On Thursday night, Wales’ Women return to Bangor to play an international match for the first time since 1997.
The women’s team was only officially adopted by the Football Association of Wales in 1992 and back then, Bangor City Girls were a force to be reckoned with.
Players such as Cheryl Foster, Tania Jones, Manon Lloyd Williams and the current Welsh number one, Nicola Davies, were all integral parts of the Citizens and Welsh squad of the time.
City were also the first club to represent Wales in the Womens Uefa Cup in 2002 and the name of Bangor City Girls is etched onto the FAW Women’s Cup three times.
Unfortunately, no women’s side exists in the city today, but depite this, women’s football continues to go from strength to strength in Wales.
The visitors to Nantporth on Thursday will be Montenegro and Wales will be hoping to dispatch the bottom placed side in Group 6 and continue their march towards the World Cup in Canada 2015.
It speaks volumes for Wales’ development as a footballing nation that the side were disappointed with having to settle for a 1-1 draw with the group’s second seeds, Ukraine, last month, this despite the fact that Wales are the group’s fourth seeds.
Having beaten Belarus 1-0 in their opening match, Wales managed to stifle England for long periods of their match before finally succumbing to a 0-2 defeat in the second game of the campaign.
With England already having racked up six goals against Belarus, eight against Turkey and nine against Montenegro, frustrating the group’s top seeds and keeping them from scoring for fun was a huge positive for Wales.
And a further positive step towards the goal of World Cup qualification was the 5-1 thrashing of Turkey in Eskişehir ahead of the 1-1 draw with Ukraine in Llanelli.
So what is responsible for the relative progress made by Wales’ Women?
I don’t think it’s too much of a leap of faith to say that the biggest factor has to be the passion, vision and hard work of manager, Jarmo Matikainen.
The Finn was appointed at the beginning of 2010 with the brief to lead, not just the senior Women’s side, but to develop the women’s game in Wales as a whole.
At the time, Wales were ranked 50th on Fifa’s rankings system, had just lost against Azerbaijan in Baku in the 2011 World Cup qualifiers and had lost their catain, Jayne Ludlow.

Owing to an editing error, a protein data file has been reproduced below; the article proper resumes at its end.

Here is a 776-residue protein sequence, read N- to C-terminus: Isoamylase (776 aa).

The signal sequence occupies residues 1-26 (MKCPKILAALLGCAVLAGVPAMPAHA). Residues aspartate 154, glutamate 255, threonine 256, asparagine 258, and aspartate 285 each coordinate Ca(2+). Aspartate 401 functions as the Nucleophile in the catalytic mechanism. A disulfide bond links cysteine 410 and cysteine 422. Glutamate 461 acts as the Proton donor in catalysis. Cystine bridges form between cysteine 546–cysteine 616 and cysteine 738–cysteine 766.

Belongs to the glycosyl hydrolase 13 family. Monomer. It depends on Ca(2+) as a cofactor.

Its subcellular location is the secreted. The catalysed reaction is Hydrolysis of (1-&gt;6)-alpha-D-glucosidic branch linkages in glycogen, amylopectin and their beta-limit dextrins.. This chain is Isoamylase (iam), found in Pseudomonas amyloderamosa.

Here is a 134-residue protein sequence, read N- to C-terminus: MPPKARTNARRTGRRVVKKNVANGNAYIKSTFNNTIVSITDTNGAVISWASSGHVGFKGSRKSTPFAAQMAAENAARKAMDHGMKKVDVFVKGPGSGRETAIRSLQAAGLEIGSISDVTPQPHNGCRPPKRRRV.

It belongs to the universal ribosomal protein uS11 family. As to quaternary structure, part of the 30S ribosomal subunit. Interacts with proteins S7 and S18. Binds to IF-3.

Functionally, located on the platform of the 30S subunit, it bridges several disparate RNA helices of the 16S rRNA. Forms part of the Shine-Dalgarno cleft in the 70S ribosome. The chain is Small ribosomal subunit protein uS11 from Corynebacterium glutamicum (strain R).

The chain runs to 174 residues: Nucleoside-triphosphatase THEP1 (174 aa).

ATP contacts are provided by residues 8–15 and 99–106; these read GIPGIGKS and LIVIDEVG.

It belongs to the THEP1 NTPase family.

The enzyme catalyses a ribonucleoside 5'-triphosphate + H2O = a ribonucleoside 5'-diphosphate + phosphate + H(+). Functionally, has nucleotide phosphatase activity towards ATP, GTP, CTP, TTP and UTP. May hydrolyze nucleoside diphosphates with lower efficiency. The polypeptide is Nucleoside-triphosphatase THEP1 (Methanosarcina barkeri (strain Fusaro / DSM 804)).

Ludlow, the Arsenal captain and one of the stars of women’s football, had walked out on the national team following a falling out with then manager, Adrian Tucker, and had been very critical of the FAW over the years.
To be fair to the FAW – a sentence I don’t write very often (!) – it was decided a complete overhaul was required and Matikainen was appointed the women’s team’s first full time manager.
Following his appointment, the junior women’s teams have enjoyed more success and have closed the gap on some of Europe’s more established footballing nations.
And the FAW attracted the Uefa’s Womens under 19 tournament to Wales last year which was another much needed boost to women’s football in Wales.
But the biggest improvements have been achieved with the senior side.
In his second game at the helm, Wales got their revenge for the defeat in Baku by crushing Azerbaijan 15-0 at Latham Park, Newtown, and by his fourth game in charge, Matikainen had persuaded Ludlow to return to the fold.
Ludlow has sinced retired again, but this time has taken up a post coaching Wales’ Women’s youth sides.
And her mantle as Wales’ superstar has been taken by Jessica Fishlock – and it’s no exaggeration to say that Fishlock is one of the biggest stars of the women’s game – the men have Gareth Bale, the women have Jess Fishlock!
She started her career with Cardiff City Ladies but her talent and desire to succeed was obvious from a very early age as she moved to join AZ Alkmaar in the Netherlands.
Having collected honours with AZ, Bristol Academy in England, Melbourne Victory in Australia and Glasgow City in Scotland, she is now making her mark as one of the few overseas players in the USA’s professional league with Seattle Reign.
Fishlock has long been an admirer of Matikainen and his vision and has thanked him on several occasions for seeing this squad’s potential.
The aim for Wales now is the familiar one of trying to realise that potential and reach a major championships.
Canada in 2015 isn’t out of their grasp, so come down to Nantporth on Thursday and cheer on a real Welsh footballing success story.
On this day in 1994, Mike Smith started his second spell in charge of the Welsh national side.